Words: Suspicious

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SINCE English has the biggest vocabulary of any language, it is odd that we so often use the same word for different things. For example, the death last week of the MP Stephen Milligan was described as having been 'in suspicious circumstances', a formal police phrase. Whatever the cause, it wasn't a natural one. If, on the other hand, we say a person is suspicious, the word might well mean something else altogether. Either case implies some sort of doubt, but they are travelling in opposite directions: a suspicious person is getting a disturbing message, while a suspicious thing - package, circumstance or whatever - is what transmits the message. One is to do with the thing described, the other with the person describing it.

The rhetorical term for this sort of thing is hypallage, or transferred epithet, and usually it works fine (as in 'he had a sharp tongue'). But this time it doesn't. The police meaning of 'suspicious' can be used about people too. So what are we to conclude when we hear of 'a suspicious person'? That there is something fishy about them, or merely that they are the mistrustful type? Could be either.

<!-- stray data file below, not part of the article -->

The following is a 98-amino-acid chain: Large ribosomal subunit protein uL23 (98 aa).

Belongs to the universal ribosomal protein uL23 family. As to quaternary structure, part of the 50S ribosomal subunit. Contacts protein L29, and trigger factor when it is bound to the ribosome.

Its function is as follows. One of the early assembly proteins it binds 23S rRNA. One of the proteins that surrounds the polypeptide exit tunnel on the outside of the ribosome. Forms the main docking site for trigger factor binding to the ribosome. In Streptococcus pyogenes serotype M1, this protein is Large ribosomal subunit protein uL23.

The ancient Romans, from whom English took the word, were even more ambivalent about it, since suspicere also meant 'to admire'. But the Romans, with their smaller range of words, had more excuse. Such confusion should never have been necessary, because there was a good alternative in another word from Latin - 'suspect'. It is already used as a noun by police about those they want to question. If we were logical, we would reserve 'suspicious' for people's feelings and 'suspect' for the cause of them.

But we aren't, so we don't, and now we never will, because 'suspect' has gone its own way. It can be used of the smaller irritations, such as milk that might be sour, or a possibly defective machine. It lacks the sense of deep unease we get when we hear of a man dying 'in suspicious circumstances'.